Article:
Oahu public school principal under fire for holding student assembly for more than 80

Oahu public school principal under fire for holding student assembly for more than 80

HONOLULU, Hawaii (HawaiiNewsNow) - The principal of Waialua High and Intermediate School is facing criticism from the teachers union for holding an assembly on campus with nearly 80 students.

The Hawaii State Teachers Association said it was “appalled” to learn that the school held a 30-minute assembly Tuesday and planned more on Friday and next week.

In a letter sent to parents on Friday, school Principal Christine Alexander confirmed an assembly was held on Tuesday to welcome students back.

She also detailed all the safety precautions the school took, listing the following:

  • There were 79 students and only their teachers present.
  • Individual classes entered the gym one at a time.
  • Each grade level (39 and 40 students, respectively) sat on opposite sides of the gym.
  • Students sat 6 feet apart in all directions.
  • Everyone wore masks at all times.
  • All windows and doors remained open, and the overhead fans were circulating.

“It saddens me that our school has come under such scrutiny, especially at a time in which we are all facing many challenges,” she wrote.

The HSTA said parents were not notified in advance and the assemblies pose a risk to attendees.

It also cited DOE Superintendent Christina Kishimoto’s guidance that all in-person gatherings with more than 20 people are canceled, including proms and banquets.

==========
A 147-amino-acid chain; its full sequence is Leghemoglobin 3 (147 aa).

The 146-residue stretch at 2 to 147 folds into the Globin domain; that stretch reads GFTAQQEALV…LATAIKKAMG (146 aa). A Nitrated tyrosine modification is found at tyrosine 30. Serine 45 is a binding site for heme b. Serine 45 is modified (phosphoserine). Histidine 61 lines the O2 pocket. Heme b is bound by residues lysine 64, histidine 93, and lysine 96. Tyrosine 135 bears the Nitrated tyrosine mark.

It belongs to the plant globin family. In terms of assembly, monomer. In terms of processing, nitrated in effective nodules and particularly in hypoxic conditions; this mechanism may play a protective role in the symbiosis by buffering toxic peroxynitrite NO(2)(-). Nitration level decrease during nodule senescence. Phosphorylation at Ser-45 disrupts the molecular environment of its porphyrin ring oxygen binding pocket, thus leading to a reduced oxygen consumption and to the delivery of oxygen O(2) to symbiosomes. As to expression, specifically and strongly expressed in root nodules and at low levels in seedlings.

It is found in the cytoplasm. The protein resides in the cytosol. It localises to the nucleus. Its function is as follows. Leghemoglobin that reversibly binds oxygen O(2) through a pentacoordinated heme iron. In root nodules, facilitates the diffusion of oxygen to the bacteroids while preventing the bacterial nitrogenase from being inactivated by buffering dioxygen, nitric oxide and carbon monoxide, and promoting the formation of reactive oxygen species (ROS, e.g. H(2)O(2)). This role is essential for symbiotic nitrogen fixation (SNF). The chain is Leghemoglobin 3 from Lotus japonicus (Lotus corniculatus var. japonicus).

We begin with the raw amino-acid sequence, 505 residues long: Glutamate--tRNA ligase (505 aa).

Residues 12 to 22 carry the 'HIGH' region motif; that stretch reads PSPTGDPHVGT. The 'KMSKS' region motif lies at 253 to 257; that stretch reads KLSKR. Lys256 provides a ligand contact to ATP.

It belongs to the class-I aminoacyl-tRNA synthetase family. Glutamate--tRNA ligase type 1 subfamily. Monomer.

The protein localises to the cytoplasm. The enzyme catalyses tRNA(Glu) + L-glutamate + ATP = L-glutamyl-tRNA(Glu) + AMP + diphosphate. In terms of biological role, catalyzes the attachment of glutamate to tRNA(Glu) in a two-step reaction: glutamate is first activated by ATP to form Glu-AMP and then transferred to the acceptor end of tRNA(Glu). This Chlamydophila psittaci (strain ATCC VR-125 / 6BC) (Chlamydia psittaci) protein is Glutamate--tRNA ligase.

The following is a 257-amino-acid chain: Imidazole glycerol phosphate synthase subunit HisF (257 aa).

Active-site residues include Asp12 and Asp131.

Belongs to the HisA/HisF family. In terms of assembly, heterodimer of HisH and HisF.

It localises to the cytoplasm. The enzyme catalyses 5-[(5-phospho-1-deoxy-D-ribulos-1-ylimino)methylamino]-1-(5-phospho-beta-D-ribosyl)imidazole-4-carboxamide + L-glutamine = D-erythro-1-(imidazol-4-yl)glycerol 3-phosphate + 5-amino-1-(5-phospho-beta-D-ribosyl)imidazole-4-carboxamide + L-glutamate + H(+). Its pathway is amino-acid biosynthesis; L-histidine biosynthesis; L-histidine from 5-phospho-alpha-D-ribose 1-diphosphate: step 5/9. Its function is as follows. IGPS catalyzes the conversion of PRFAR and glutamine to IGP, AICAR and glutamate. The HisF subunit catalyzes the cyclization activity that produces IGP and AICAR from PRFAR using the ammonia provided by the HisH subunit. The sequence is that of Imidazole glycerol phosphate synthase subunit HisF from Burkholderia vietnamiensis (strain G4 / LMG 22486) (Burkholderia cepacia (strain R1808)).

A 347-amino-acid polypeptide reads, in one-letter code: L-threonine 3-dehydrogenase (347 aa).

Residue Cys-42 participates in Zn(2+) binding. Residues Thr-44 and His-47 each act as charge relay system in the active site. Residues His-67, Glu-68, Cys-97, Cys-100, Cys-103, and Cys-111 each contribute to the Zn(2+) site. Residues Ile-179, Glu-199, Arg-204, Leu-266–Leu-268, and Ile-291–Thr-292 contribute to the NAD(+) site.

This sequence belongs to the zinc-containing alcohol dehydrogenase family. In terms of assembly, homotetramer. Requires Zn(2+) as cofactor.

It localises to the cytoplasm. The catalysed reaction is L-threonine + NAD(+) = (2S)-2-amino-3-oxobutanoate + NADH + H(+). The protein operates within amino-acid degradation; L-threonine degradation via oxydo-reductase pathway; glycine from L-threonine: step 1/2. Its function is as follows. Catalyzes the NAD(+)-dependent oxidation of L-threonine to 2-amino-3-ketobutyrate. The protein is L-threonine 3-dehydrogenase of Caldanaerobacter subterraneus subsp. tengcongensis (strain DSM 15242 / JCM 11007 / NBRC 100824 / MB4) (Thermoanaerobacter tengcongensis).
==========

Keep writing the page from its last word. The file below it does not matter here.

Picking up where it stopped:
However, DOE said Friday that the department’s announcement regarding the cancellation of large, in-person gatherings refers to social events such as proms and banquets.

“It does not apply to instructional gatherings,” said DOE spokeswoman Nanea Kalani, in an email.

“As noted in Principal Alexander’s message, the main purpose of the assembly was to orient students back to campus with new COVID-19 safety protocols. The intention was to ensure a greater sense of safety for both students and staff for the remainder of the semester.”

Alexander said the school holds meetings regularly with staff to ensure safety standards are upheld.

“We felt very safe about bringing them to the gym, which is huge.” Alexander said.

“We have spent countless hours meeting and ensuring that our students and our staff are safe, that it was our number one priority.”

Daniel Adams, a parent of two students attending the school, said he didn’t mind the assemblies.

“I think the gym gives more than enough room to make sure your student is distanced,” he said.

“I know deep in her heart and that with everything Ms. Alexander does, she’s doing everything she can to protect the students.”

Highschoolers will be returning next week, according to Alexander.

Hunter Valencia is a senior and he said word of the assemblies made him hesitant to return.

“We’re still in a pandemic,” Valencia said. “It’s kind of making me uncomfortable, going back to school,” Valencia said.

HSTA President Corey Rosenlee said holding an assembly “is dangerous.”

“We are worried that this principal is creating superspreader events at a time when her school should be transitioning to distance learning for everybody’s safety.”

Alexander said staff will be reevaluating having assemblies in the future. Any parents uncomfortable with their student attending an assembly is able to opt their child out.

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